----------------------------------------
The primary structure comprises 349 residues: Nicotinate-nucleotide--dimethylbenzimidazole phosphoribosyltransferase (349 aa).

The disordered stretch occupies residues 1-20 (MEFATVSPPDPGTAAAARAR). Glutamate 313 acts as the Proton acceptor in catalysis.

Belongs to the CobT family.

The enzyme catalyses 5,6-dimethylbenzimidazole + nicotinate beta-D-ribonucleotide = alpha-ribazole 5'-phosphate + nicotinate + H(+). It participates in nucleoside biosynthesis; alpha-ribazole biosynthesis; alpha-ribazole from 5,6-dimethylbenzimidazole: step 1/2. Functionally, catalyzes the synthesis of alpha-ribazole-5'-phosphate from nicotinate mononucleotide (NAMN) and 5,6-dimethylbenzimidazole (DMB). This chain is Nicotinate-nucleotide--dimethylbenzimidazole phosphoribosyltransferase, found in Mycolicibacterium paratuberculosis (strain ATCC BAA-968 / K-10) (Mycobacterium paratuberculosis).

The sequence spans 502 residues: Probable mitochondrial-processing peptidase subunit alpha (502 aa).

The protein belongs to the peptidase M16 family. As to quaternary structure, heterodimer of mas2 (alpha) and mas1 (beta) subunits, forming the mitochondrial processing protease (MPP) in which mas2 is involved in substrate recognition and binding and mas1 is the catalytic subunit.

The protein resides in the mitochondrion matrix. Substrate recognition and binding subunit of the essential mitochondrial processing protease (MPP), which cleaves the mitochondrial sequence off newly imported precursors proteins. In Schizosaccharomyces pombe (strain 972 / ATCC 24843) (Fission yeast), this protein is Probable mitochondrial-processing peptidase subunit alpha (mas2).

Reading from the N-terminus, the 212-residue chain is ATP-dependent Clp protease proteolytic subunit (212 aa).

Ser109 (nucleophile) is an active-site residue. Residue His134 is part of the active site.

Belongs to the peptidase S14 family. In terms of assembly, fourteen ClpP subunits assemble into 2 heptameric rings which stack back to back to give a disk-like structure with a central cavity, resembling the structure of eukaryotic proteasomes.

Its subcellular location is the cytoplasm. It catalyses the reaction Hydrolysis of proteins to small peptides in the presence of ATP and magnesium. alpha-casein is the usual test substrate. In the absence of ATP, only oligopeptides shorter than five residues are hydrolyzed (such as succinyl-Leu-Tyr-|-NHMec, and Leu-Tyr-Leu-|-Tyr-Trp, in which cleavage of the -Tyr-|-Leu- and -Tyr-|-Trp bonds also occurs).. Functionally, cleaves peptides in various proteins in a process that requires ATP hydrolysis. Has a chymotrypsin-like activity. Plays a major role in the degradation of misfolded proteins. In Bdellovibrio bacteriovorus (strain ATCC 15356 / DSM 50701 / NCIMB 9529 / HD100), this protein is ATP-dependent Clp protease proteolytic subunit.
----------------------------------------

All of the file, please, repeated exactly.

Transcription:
The primary structure comprises 349 residues: Nicotinate-nucleotide--dimethylbenzimidazole phosphoribosyltransferase (349 aa).

The disordered stretch occupies residues 1-20 (MEFATVSPPDPGTAAAARAR). Glutamate 313 acts as the Proton acceptor in catalysis.

Belongs to the CobT family.

The enzyme catalyses 5,6-dimethylbenzimidazole + nicotinate beta-D-ribonucleotide = alpha-ribazole 5'-phosphate + nicotinate + H(+). It participates in nucleoside biosynthesis; alpha-ribazole biosynthesis; alpha-ribazole from 5,6-dimethylbenzimidazole: step 1/2. Functionally, catalyzes the synthesis of alpha-ribazole-5'-phosphate from nicotinate mononucleotide (NAMN) and 5,6-dimethylbenzimidazole (DMB). This chain is Nicotinate-nucleotide--dimethylbenzimidazole phosphoribosyltransferase, found in Mycolicibacterium paratuberculosis (strain ATCC BAA-968 / K-10) (Mycobacterium paratuberculosis).

The sequence spans 502 residues: Probable mitochondrial-processing peptidase subunit alpha (502 aa).

The protein belongs to the peptidase M16 family. As to quaternary structure, heterodimer of mas2 (alpha) and mas1 (beta) subunits, forming the mitochondrial processing protease (MPP) in which mas2 is involved in substrate recognition and binding and mas1 is the catalytic subunit.

The protein resides in the mitochondrion matrix. Substrate recognition and binding subunit of the essential mitochondrial processing protease (MPP), which cleaves the mitochondrial sequence off newly imported precursors proteins. In Schizosaccharomyces pombe (strain 972 / ATCC 24843) (Fission yeast), this protein is Probable mitochondrial-processing peptidase subunit alpha (mas2).

Reading from the N-terminus, the 212-residue chain is ATP-dependent Clp protease proteolytic subunit (212 aa).

Ser109 (nucleophile) is an active-site residue. Residue His134 is part of the active site.

Belongs to the peptidase S14 family. In terms of assembly, fourteen ClpP subunits assemble into 2 heptameric rings which stack back to back to give a disk-like structure with a central cavity, resembling the structure of eukaryotic proteasomes.

Its subcellular location is the cytoplasm. It catalyses the reaction Hydrolysis of proteins to small peptides in the presence of ATP and magnesium. alpha-casein is the usual test substrate. In the absence of ATP, only oligopeptides shorter than five residues are hydrolyzed (such as succinyl-Leu-Tyr-|-NHMec, and Leu-Tyr-Leu-|-Tyr-Trp, in which cleavage of the -Tyr-|-Leu- and -Tyr-|-Trp bonds also occurs).. Functionally, cleaves peptides in various proteins in a process that requires ATP hydrolysis. Has a chymotrypsin-like activity. Plays a major role in the degradation of misfolded proteins. In Bdellovibrio bacteriovorus (strain ATCC 15356 / DSM 50701 / NCIMB 9529 / HD100), this protein is ATP-dependent Clp protease proteolytic subunit.